Personally, I love the addition of music and sound FX to an audiobook, but I know not everyone does, and they definitely have to be used carefully, if at all, with the right timing and volume balance, to not distract from the narration itself. I’m also a big fan of full cast audiobooks, such as the “His Dark Materials” trilogy, where you have an amazing collaboration of narrator, character voice actors, composers, musicians, and of course, audio engineers.
Do you have a preference for reading fiction or nonfiction for pleasure? And is what you read for pleasure what you’d prefer to read for audiobooks?:
Fantasy is my favorite for pleasure reading, hands down. However, for narration, I try to select from a variety of genres, keeping selling potential in mind. Narrating has also exposed me to genres I wouldn’t normally read for pleasure, such as romance, and I find I enjoy that too if it’s well-written.
Do you believe that listening to an audiobook should be considered reading? Why or why not?:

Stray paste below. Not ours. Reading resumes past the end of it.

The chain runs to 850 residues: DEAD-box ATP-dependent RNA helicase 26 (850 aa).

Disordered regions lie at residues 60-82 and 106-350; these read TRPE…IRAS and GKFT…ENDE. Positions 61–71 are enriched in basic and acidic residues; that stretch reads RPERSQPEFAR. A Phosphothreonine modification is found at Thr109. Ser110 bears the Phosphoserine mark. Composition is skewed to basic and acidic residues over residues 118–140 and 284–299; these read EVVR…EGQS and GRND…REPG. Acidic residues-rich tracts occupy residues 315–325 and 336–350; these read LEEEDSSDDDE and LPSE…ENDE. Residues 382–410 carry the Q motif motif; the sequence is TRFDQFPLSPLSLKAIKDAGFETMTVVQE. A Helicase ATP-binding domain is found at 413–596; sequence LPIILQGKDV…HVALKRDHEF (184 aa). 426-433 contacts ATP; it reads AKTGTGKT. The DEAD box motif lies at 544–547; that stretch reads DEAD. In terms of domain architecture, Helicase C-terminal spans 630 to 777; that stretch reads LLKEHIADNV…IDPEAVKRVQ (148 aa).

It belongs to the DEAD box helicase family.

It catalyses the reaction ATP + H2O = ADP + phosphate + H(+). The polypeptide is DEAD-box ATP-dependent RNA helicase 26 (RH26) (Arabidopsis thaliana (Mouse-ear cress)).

Not really. They are different experiences. When you read for yourself, you have your own experience from the book. When you listen to a story, you have the performer’s experience. Sometimes they are the same or similar, but sometimes, how you hear a voice or how you feel something could be completely different.
Are you working on any special projects?:
Aside from audiobooks by other authors, I’m working on a few of my own, which I’ll narrate once they’ve been released. One is a practical guide to landscaping your home, and the others are passion projects, mostly fantasy.
How do you feel about authors that choose to narrate their own audiobooks? Any advice to them?:
I think that’s great if they want to. It’s their story, so they can tell it best. However, I would say the same thing as to someone preparing for a speech: practice in front of others first, and get feedback on your speaking. Narrating isn’t just reading words, and it’s not just creating voices. You have to be engaging so the listener wants to keep listening.
This is for the question you wish I would have asked but didn’t.:
I love voicing characters with accents. I have a natural ear for accents. When I travel, or even hear someone with an accent, it rubs off on me and I just start mimicking it without meaning to.